aliendoc said...

dopey: thanks for the heads up. Actually, I am back in Singapore now. But tomorrow is not good for me, as I have errands to run & children to pick up from school!

John: Sorry, I don't speak French...what is rencontrer? As far as my kids are concerned, I can only hope that the decisions we make as parents will ultimately be the right ones. Looking at the lives they have led & the life that my husband or I led as children & adolescents...personally, I wish I was in their shoes & had the opportunites they have now!

igakunogakusei said...

All the best for the move! I'm sure it will be a lot of fun. :) Do schools in Beijing use "jian ti" (simplified chinese characters) or "fan ti" (traditional chinese characters) nowadays?

I picked up my "Beijing qiang" back in 2000 when I worked in a lab before going to uni, where 80% of the members were originally Chinese nationals.

I'm beginning to better appreciate your reasons for putting your career on hiatus. I can see how it will be impossible for me to fulfill my aspirations, as well as start a family. I guess it will be work first, for me.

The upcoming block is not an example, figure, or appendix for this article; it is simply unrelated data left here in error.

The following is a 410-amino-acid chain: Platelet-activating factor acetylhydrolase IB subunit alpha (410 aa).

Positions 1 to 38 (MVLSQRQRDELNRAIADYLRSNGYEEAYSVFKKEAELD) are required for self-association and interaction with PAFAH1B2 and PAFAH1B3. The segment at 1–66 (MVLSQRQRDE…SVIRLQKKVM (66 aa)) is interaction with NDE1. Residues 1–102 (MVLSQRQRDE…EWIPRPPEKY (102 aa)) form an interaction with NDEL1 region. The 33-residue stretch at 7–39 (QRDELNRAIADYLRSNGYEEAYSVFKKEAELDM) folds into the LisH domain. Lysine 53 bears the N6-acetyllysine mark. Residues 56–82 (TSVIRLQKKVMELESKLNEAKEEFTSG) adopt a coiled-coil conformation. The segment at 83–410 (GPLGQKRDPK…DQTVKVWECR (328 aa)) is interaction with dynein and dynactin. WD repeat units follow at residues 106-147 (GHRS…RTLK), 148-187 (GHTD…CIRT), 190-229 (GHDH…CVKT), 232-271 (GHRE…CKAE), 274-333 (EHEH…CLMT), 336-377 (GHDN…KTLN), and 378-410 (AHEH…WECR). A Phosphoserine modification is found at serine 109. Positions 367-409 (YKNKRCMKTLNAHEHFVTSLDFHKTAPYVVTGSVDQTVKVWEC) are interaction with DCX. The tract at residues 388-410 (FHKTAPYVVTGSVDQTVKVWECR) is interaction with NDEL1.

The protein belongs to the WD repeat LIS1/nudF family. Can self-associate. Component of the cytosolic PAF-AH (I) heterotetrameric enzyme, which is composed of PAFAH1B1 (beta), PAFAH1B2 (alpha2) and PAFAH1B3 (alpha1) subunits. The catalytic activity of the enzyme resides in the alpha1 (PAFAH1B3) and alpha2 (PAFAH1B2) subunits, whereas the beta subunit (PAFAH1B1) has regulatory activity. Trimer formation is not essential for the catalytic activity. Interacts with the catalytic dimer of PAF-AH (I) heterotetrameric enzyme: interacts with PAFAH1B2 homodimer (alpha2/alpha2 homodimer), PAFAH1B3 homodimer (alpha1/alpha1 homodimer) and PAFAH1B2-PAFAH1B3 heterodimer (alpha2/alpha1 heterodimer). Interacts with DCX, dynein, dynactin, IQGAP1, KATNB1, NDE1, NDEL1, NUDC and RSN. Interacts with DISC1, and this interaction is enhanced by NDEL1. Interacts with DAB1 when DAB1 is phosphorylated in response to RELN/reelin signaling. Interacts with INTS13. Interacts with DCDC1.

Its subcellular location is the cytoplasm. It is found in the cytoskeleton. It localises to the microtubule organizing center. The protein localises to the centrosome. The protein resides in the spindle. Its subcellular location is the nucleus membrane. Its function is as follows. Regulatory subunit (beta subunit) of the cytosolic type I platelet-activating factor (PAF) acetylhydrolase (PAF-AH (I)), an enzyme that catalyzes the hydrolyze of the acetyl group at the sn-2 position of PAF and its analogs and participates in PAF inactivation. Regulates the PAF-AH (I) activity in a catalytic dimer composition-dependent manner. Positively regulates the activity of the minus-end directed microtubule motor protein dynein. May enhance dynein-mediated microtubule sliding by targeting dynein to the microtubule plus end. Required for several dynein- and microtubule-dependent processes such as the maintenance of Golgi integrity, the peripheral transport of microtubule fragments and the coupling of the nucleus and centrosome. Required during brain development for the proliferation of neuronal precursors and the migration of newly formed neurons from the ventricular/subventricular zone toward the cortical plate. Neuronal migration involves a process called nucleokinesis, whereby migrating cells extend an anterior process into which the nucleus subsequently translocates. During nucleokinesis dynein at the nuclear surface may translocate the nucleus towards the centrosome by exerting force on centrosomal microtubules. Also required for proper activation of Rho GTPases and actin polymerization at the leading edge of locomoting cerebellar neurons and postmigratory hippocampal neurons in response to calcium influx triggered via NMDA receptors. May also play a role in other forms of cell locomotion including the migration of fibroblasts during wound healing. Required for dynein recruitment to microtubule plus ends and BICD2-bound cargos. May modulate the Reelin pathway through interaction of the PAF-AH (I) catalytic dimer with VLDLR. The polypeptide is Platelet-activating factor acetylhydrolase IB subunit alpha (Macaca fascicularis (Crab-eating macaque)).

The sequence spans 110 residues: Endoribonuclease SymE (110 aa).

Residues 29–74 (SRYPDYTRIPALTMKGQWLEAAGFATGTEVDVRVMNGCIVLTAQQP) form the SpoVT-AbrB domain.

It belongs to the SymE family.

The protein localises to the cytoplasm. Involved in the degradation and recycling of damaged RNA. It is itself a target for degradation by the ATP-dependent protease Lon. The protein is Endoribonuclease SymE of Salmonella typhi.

aliendoc said...

iggy: Beijing & the rest of mainland China use 'jian ti'. Taiwan & HK use 'fan ti'. But the accent in Beijing is so different from that in Singapore that I find it really hard to understand especially if they speak too fast! Lots of 'rrr's & 'shrrr's & 'arrr's!

igakunogakusei said...

Oh thank god it's "jian ti".

What I found difficult was word choice, not so much the accent. They say things differently, but you (and your family) will pick it up I'm sure.

Anonymous said...

Ah, fascinating linguistics, isn't it? I call it the "Northern Drawl" (cf. the American "Southern Drawl"). I shared a room with a PRC student in the ACS boarding school once, along with several other people, that's when I especially noticed it.

"Rencontrer" is French for "to meet". It is a theme that I find would be a solution for many wanting situations in life.

Sometimes I wish the international students weren't so segregated from the others, hell, the local population from each other too.

if I be you and you be me
let us meet under the spreading chestnut tree
recontrons, recontrons, mes amis

Too many subjunctives"....for it shows we are lacking.